Tuesday, December 29, 2009

Book 16/60: Through Painted Deserts by Don Miller

Somehow, I'm now reading five books at once.

Should be good, though. I'll be through with The Stand soon, and I may read Woyzeck during my lunch break tomorrow.

This book I would have waited until I'd finished the others, but my church ordered it specifically because I'd asked about it, and they want me to write a review for them, so I'm going to go ahead and get it done sooner than later.

Don Miller is most famous, I suppose, for Blue Like Jazz. I've had quite a few friends recommend BLJ (though none for this particular projetc). I read about half of that book one night while waiting for Hurricane Rita (she stood us up) and, while it was an enjoyable and engaging read, I didn't really see what the big deal about it was. I didn't think that anything the man was saying was wrong, but I guess I didn't think it was particularly novel, either. I'm not sure, either way, I wasn't that impressed.

Through Painted Deserts is a republishing of Miller's first book: observations and ruminations during a soul-searching cross-country road trip Miller took at age 21 from Houston (hey!) to Oregon. The book is subtitled "Life, God, and Beauty on the Open Road." Seems a bit like A Walk Across America for today's youth. (I remember Walk Across America as being beautiful; however, I was in grade school when I read it and my standards where much different in those days. I should revisit that someday)

Anywho, interesting thing is that Miller's less-formulaic, more-relational approach to the gospel has made him a favorite in the emerging church movement, though Miller doesn't really consider himself to be emergent. (Indeed, what I remember from BLJ didn't seem to fall too far into the emerging line of thought, though I can totally see how that movement would love most of what he has to say)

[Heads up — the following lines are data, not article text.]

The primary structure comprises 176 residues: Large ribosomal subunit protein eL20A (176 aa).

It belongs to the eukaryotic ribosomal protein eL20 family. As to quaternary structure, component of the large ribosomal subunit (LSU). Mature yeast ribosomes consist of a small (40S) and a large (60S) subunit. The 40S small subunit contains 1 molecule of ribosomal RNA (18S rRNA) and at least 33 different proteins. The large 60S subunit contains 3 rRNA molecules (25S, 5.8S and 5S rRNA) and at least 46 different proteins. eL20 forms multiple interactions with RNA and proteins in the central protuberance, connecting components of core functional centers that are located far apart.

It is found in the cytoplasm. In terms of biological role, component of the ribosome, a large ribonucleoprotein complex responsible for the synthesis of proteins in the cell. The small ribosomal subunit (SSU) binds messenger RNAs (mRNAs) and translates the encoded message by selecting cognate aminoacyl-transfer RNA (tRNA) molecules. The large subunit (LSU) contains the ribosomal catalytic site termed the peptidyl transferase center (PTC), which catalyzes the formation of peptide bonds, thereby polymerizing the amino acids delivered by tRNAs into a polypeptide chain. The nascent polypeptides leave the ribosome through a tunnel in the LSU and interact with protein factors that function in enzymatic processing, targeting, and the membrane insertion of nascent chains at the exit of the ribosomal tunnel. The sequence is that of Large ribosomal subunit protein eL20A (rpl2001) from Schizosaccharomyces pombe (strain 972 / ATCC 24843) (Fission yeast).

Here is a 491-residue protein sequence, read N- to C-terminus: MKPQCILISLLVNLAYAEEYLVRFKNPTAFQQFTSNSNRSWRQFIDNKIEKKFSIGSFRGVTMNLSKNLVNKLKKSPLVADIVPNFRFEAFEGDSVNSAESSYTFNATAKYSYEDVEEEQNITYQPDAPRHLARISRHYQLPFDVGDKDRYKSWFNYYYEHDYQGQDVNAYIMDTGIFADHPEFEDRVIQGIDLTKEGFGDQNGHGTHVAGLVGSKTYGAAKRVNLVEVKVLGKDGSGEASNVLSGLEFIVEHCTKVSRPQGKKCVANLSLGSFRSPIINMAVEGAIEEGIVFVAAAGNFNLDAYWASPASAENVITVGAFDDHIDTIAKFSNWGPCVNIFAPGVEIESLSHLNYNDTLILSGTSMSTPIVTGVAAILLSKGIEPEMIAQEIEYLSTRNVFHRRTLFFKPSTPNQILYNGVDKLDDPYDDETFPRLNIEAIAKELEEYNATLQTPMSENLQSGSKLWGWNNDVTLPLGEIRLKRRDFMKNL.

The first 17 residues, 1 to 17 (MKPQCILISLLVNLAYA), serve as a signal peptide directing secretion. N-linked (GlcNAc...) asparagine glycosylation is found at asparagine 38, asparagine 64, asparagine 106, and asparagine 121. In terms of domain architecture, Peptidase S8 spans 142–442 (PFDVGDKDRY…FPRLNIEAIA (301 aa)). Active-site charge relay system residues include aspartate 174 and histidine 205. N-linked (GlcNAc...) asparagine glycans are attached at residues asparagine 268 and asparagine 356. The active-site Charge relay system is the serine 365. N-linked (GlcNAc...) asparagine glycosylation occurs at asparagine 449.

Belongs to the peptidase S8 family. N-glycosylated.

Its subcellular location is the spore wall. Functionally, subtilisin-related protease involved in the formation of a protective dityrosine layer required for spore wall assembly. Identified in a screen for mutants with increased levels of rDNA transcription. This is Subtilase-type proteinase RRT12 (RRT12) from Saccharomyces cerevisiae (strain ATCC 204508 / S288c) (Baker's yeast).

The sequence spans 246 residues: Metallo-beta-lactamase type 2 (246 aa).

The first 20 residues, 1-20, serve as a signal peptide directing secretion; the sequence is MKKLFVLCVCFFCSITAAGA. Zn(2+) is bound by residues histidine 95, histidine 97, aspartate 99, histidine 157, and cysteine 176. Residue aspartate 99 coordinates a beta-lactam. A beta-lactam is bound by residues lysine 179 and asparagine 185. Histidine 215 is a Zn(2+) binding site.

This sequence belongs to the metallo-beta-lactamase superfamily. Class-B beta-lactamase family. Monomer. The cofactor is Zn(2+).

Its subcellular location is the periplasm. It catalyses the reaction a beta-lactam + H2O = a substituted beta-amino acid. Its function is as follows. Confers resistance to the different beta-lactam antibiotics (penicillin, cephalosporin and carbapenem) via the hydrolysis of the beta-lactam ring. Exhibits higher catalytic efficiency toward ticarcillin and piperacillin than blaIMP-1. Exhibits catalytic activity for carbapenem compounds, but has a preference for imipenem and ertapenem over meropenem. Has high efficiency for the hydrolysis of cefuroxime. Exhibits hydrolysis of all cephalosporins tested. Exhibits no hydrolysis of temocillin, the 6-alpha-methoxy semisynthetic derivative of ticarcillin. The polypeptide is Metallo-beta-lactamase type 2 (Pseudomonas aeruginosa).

The book is published by Thomas Nelson publishers. Miller's also written BLJ, Searching for God Knows What, A Million Miles in a Thousand Years, and To Own a Dragon (which may find its way on the next list) His web site is http://www.donaldmillerwords.com

Thursday, December 17, 2009

Books 13, 14 and 15/60


So I'm really digging The Stand, and I'm not putting it down for awhile or anything. However, it is 1,100 pages long, and I like to feel like I'm making progress, so I'm going to tackle a couple shorter books while I'm still working on the one larger one.

I'm told real readers do this sort of thing all the time.

Second note: I'm making a change to the list, because the cheapest I can find a copy of Fool's Gold by Doug Tjaden for is $27.00 plus shipping. For a book that it didn't really look like I was going to be able to get into anyway...maybe next time.

Replacing Fool's Gold will be Frances Hodgson Burnett's The Secret Garden. I need to be reading this anyway, since I'm currently in rehearsals to perform in it. Plus, it's a great, great story of renewal and redemption. And those stories are always my favorites. Interestingly, this was not considered one of Burnett's better stories at the time of the author's death, and now it's possibly the best-known thing she's ever written and is often considered one of the best children's books of the 20th century.